Irish doctors have called in colleagues from the UK to help train them to carry out abortions before a new law comes into force extending the grounds for termination of pregnancy.
Irish medics have enlisted the expertise of the Royal College of Obstetricians and Gynaecologists and the British Association of Abortion Care Providers.
The Regulation of Termination of Pregnancy Bill will return to the Dail for the report stage, with the aim of having it passed next month and into law by January.
For the first time, maternity hospitals here will be allowed to carry out an abortion when the health, and not just the life, of a woman is at serious risk. Terminations will also be allowed where there is a diagnosis of fatal foetal abnormality.
When asked in the summer, about one-third of GPs said they would provide medical abortions.
A 38-page contract, which GPs will have to sign if they agree to participate in medical abortions, has been sent to every family doctor. It states that doctors will need to refer a woman who is between nine and 12 weeks pregnant to a maternity hospital.
If she remains in the care of her GP, she will receive the first round of medication in the doctor's surgery under medical supervision. She will take the second round at home.
GPs must ensure patients are given an information leaflet and pain relief as well as a low-sensitivity pregnancy test kit. On a third visit, the GP will be required to provide aftercare.
Meanwhile, a senior pharmacist has called on Health Minister Simon Harris to amend the abortion bill to protect the rights of pharmacists and other healthcare professionals.
"All of the methods of abortion provided for in the bill involve prescribing, dispensing and administering medication: pharmacists will play a critical role in any future abortion regime," said Dr James Carr, a chief pharmacist from Co Louth.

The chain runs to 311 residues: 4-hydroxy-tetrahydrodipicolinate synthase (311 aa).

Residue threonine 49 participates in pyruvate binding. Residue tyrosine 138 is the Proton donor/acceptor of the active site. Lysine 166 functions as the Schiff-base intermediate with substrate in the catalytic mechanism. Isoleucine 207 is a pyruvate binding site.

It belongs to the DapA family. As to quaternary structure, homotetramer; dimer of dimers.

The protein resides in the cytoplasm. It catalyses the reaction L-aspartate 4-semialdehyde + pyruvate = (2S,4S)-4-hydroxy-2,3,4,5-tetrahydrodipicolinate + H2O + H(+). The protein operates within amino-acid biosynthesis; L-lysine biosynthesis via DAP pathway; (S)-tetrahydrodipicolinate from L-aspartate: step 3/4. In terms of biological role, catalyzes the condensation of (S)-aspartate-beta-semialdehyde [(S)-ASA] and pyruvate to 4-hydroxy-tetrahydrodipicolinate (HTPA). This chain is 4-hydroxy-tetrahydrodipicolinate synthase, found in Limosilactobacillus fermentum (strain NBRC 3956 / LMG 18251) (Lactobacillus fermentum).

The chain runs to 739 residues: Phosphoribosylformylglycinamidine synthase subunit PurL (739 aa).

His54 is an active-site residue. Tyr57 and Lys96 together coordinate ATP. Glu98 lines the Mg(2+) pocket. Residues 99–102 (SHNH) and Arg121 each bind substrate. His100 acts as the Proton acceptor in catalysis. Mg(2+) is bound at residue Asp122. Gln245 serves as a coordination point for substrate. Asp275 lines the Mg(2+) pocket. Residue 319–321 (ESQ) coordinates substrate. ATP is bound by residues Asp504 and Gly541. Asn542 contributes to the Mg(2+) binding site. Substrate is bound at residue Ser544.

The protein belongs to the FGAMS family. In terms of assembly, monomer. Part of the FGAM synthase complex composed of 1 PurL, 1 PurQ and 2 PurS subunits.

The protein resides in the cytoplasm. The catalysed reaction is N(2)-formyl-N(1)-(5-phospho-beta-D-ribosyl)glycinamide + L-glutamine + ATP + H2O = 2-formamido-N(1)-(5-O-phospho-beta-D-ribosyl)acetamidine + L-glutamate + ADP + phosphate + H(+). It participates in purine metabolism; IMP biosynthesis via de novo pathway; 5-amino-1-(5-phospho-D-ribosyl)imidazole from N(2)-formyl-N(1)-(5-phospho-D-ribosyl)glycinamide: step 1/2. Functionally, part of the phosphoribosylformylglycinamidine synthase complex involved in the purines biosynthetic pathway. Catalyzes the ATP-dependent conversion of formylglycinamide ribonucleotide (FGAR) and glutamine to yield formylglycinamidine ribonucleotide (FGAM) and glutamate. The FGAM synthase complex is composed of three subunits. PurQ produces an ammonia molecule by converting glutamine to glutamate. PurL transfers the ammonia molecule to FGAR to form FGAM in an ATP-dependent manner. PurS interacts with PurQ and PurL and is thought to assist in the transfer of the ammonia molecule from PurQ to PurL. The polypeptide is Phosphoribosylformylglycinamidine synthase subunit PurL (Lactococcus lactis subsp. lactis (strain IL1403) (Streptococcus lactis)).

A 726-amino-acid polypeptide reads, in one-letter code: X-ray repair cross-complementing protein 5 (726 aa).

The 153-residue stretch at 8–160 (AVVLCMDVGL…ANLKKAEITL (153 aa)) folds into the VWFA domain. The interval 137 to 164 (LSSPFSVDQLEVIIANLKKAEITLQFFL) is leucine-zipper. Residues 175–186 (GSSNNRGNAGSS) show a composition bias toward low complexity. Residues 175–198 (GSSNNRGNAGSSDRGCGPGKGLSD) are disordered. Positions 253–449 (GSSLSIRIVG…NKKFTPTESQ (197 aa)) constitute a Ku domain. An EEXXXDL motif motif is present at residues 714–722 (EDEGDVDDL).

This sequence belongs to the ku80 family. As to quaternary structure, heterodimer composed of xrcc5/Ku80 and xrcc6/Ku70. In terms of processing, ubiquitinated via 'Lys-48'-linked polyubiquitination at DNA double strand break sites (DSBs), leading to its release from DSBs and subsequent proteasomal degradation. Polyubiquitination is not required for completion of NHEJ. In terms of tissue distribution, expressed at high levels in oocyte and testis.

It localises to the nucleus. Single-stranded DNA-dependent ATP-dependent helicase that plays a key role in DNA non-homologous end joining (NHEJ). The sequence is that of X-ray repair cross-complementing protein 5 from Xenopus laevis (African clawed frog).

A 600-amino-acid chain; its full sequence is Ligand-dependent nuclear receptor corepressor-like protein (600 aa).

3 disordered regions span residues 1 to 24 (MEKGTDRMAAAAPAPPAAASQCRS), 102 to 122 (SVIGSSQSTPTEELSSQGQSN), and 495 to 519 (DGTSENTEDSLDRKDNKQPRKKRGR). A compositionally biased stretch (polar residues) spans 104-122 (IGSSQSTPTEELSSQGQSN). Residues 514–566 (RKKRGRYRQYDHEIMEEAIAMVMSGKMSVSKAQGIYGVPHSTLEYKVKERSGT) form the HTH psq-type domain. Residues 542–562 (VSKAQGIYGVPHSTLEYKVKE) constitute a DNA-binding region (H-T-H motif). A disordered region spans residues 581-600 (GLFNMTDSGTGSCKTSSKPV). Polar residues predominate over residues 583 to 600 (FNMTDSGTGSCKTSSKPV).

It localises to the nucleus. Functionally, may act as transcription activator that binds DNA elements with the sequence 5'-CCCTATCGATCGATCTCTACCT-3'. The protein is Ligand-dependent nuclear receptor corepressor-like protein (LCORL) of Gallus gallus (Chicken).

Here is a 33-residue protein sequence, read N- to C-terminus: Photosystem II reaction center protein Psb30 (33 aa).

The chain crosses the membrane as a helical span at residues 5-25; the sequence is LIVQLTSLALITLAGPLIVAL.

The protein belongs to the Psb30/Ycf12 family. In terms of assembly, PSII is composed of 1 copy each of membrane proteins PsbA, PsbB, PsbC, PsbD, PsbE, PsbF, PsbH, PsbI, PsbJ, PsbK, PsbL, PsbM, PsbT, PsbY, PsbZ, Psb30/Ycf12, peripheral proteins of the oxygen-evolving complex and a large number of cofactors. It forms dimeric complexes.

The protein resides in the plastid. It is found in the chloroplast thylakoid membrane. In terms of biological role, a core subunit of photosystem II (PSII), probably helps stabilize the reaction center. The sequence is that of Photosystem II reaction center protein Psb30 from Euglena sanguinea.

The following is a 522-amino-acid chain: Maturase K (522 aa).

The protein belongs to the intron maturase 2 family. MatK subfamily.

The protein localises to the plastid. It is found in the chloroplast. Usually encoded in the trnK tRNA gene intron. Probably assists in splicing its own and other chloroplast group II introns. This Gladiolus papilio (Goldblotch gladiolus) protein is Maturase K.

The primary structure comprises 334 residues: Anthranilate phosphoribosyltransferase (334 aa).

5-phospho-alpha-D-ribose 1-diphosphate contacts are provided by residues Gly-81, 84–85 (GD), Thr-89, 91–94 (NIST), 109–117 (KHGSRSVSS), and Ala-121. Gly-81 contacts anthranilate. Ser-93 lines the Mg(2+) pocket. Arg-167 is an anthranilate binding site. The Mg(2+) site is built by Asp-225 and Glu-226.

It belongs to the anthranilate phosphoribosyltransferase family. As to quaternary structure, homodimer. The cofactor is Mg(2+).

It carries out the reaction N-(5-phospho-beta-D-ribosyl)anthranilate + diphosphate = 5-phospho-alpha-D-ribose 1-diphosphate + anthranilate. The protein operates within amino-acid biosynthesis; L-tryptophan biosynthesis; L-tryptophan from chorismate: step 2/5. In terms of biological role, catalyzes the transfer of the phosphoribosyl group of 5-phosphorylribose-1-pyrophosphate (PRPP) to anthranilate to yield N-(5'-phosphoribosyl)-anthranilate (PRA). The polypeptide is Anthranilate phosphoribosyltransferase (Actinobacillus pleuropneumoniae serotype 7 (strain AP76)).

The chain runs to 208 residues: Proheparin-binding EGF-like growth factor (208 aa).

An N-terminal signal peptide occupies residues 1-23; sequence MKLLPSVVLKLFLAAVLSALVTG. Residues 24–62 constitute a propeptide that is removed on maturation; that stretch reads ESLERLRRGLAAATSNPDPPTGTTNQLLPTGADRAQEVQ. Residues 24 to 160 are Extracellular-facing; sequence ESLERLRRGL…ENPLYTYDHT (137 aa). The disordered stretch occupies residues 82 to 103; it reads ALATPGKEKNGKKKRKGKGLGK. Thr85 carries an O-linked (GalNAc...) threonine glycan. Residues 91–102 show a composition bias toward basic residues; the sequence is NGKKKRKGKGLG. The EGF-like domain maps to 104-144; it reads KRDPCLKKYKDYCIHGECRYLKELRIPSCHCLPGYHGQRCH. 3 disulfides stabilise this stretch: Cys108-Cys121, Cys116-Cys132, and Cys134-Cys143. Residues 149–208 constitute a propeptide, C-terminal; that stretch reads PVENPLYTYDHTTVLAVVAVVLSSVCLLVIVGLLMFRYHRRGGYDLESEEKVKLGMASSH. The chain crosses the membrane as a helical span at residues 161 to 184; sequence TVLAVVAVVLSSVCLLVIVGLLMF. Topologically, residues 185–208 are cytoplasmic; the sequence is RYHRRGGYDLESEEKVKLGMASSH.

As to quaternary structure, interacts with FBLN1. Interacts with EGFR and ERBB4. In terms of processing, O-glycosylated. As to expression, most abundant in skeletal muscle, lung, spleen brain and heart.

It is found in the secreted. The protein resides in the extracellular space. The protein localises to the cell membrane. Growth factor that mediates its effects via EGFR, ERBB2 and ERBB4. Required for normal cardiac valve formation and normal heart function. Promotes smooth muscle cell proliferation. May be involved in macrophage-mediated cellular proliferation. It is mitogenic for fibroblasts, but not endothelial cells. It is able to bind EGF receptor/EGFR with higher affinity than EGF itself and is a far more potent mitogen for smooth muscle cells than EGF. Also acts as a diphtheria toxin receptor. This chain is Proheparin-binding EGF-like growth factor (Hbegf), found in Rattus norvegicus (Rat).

"In its current form the legislation interferes with the exercise of pharmacists' professional clinical judgment and denies their freedom of conscience."
Dr Carr pointed to articles protecting freedom of conscience in the Constitution and the European Convention on Human Rights.
"At present, however, there is no acknowledgement of this right as it pertains to pharmacists," Dr Carr said.
"Indeed, if enacted in its current form, this legislation will foreseeably infringe in a most profound way on the conscience rights of pharmacists who sincerely oppose abortion."
He said the legislation should include an "opt-in" system for health professionals, covering all aspects of abortion services established under the new law.
"It is becoming clear on scrut- inising this legislation that the minister has failed to properly think through how his abortion proposals will work," Dr Carr said.
"He has proposed a GP-led regime which a majority of GPs oppose. He has failed to consider the most basic practical issue of how the medications will be provided and dispensed.
"He has neglected to consult healthcare professionals on this fundamental change in healthcare ethics."